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Jet Fuel Made From … Jatropha?

By queen
Tuesday, December 30th, 2008 at 4:44 pm in Environment, fuel, global warming, Misc. Transportation.

As we hover on the cusp of the New Year, here’s a story that might inspire us to consider alternative fuels: Air New Zealand today tested a passenger jet powered partially with oil from a plum-sized fruit known as jatropha, Scientific American reported.

It was the the world’s second commercial flight of a jet on biofuel. Other examples of biofuel include the much-maligned ethanol, made from corn (but you already knew that). Jatropha-based fuel doesn’t have the drawbacks of ethanol, such as driving up the cost of corn, because jatropha is a weed.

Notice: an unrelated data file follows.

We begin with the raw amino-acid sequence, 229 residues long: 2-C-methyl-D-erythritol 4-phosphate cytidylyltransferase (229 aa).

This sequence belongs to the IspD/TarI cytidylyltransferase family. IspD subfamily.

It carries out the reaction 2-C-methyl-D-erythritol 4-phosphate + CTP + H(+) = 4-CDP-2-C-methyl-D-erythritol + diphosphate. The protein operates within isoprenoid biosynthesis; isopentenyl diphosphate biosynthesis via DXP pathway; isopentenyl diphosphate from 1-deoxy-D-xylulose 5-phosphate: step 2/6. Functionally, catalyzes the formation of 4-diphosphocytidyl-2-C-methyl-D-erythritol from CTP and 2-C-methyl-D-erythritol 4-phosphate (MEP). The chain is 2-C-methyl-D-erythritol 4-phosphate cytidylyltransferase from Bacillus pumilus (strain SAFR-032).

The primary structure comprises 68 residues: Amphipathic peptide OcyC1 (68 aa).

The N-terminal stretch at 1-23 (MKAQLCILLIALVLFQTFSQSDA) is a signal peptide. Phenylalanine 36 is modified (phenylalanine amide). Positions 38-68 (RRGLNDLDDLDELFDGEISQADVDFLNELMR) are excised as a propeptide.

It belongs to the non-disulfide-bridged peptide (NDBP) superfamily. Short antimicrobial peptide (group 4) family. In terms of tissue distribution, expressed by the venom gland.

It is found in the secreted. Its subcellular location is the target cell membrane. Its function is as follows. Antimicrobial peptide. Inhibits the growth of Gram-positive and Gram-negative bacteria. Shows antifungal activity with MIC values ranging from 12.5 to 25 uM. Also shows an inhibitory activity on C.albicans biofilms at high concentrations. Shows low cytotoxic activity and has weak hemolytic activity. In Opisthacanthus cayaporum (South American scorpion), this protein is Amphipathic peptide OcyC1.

So, if Air New Zealand can do it, so can we. Don’t forget, Berkeley actually has a gas station that dispenses biodiesel, fuel made from oil such as that used to crisp fries; the city also has Green Motors, a dealership that sells only electric cars and scooters. Food (and fuel) for thought in 2009.

(Photo: Prashantby on flickr.)

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One Response to “Jet Fuel Made From … Jatropha?”

  1. Yagnaroopaya Upendraya Says:

    Thank you for your help!

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